In addition to the WordPress app, mobile devices can be used for a variety of mapping tasks, since many of them have onboard GPS capabilities and can store dynamic maps that move with you in the field. Here are some examples:
- Finding where you are at in the field relative to a current air photo or map, or an historical image! The latter is a neat way to experience firsthand how landscapes have changed over time.
- Finding your way to a reference point, say one representing an important landmark you previously identified via GIS or map analysis.
- Adding geolocated information you find, create, or measure in the field via points, lines, or polygons with notes and attribute data.
Below is a table of some sample apps you can use on smart devices, including iOS and Android. Depending on your field location and cellular provider, you may or may not have cellular online connectivity, so the table summarizes some apps that allow you to upload maps in advance for offline use in the field.
|Summary table of mobile mapping apps|
|ArcGIS||iOS/Android||Online only||Provides a variety of searchable and location-aware basemaps with minimal functionality. Big asset is connectivity to ArcGIS Online maps (see here for detailed help).|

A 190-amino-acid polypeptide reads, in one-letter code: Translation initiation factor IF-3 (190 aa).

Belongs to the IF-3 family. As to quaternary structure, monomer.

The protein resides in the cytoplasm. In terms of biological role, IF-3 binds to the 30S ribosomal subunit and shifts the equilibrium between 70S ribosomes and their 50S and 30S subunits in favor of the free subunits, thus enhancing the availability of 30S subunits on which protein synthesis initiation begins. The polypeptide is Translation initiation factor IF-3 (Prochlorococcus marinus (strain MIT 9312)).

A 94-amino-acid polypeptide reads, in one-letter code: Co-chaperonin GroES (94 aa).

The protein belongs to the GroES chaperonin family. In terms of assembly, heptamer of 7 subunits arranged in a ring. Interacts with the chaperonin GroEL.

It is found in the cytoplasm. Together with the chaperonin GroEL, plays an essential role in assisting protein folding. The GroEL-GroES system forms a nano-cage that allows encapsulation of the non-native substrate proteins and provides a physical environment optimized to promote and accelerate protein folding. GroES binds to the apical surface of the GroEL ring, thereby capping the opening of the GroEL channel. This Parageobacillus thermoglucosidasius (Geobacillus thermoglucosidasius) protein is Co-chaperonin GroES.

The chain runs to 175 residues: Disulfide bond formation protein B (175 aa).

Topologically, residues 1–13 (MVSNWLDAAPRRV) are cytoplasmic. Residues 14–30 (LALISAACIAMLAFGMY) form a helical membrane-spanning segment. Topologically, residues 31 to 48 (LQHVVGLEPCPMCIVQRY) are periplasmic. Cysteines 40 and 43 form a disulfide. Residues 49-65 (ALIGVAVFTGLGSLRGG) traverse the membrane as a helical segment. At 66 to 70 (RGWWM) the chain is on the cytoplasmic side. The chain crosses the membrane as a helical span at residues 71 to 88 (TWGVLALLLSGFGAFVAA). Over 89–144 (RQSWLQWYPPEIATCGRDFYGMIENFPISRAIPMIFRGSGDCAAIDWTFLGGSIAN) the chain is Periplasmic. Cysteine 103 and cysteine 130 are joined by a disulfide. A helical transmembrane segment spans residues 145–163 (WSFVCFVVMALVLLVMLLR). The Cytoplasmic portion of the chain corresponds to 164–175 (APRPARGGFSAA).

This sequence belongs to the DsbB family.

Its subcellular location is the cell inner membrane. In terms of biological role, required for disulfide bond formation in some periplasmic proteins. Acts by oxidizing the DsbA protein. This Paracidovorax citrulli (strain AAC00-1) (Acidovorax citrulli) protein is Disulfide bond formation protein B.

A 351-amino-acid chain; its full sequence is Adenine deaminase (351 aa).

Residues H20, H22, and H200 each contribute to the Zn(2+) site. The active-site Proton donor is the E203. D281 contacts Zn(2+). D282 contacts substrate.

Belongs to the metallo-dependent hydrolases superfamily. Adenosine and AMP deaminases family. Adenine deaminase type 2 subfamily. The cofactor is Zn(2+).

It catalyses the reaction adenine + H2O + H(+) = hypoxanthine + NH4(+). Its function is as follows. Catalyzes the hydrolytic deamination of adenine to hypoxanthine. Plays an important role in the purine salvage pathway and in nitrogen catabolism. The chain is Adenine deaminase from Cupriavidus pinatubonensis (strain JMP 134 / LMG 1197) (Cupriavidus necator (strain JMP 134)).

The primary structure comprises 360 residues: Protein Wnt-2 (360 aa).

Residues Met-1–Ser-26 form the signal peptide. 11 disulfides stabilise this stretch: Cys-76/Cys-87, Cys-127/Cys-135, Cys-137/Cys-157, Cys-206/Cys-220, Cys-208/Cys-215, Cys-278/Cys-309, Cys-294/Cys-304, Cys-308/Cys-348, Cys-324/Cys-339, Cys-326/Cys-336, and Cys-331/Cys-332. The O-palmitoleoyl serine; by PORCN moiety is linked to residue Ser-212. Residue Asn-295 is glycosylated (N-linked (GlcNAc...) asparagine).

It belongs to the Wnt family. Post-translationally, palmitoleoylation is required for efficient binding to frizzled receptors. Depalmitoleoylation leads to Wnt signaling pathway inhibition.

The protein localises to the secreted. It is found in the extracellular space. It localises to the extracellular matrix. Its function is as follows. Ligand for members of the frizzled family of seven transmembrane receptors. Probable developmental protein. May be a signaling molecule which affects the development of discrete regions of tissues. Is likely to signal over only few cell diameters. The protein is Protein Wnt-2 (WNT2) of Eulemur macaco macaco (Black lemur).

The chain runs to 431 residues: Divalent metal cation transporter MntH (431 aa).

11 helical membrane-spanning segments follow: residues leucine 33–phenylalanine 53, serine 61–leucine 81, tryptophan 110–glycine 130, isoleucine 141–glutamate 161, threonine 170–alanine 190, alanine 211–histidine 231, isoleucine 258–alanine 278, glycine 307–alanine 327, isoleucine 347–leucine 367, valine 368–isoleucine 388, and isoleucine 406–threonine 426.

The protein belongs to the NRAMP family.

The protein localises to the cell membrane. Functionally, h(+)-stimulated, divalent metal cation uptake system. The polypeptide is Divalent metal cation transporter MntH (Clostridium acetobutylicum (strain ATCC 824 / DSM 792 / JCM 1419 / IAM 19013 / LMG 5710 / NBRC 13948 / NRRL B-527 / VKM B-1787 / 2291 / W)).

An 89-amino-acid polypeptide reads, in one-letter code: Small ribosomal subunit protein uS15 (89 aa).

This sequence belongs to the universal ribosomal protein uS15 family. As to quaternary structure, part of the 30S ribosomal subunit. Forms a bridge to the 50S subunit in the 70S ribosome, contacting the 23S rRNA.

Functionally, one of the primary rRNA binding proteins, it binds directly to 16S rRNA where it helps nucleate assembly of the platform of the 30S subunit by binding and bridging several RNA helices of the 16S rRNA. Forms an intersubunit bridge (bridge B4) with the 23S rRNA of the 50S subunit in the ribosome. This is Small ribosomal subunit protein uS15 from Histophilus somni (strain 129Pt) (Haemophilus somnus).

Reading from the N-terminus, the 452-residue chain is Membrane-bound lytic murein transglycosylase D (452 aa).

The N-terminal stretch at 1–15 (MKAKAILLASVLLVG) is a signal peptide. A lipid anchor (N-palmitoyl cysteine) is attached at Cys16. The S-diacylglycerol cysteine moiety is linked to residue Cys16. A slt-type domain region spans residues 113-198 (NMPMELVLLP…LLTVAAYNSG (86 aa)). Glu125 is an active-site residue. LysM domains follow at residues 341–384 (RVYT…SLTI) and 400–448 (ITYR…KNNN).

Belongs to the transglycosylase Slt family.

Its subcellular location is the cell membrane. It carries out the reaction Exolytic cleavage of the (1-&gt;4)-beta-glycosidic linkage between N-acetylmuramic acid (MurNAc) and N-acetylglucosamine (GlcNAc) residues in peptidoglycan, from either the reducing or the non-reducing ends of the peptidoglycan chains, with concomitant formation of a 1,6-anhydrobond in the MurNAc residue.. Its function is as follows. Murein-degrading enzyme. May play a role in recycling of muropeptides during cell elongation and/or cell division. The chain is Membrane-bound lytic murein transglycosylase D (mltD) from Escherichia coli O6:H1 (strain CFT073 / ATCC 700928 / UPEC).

|Gaia GPS||iOS/Android||Both||In addition to standard GPS features (e.g., tracking and documenting routes) and point/polygon entry, Gaia GPS offers a number of basemaps for offline use, and (slightly complicated) upload of your own non-georeferenced maps, with linking to georeferenced maps coming.|
|Google Earth||iOS/Android||Online only||Google Earth for mobile devices offers mostly view access to Google Earth layers and display of user GoogleMaps. Offline access possibly to be implemented in future.|
|PDF Maps||iOS only||Offline use||PDF Maps allows you to upload geoTIFFs (a standard raster format) etc. for offline access. One key ability is to define fields common to all placemarks, so you can enter a variety of data for each location. See Site Admin page (Appendix section) for details.|
|Spyglass||iOS only||Both||Spyglass is less a mapping app than an “advanced compass, a toolkit and a navigator” offering sophisticated heads up, augmented-reality display using your iOS GPS and camera.|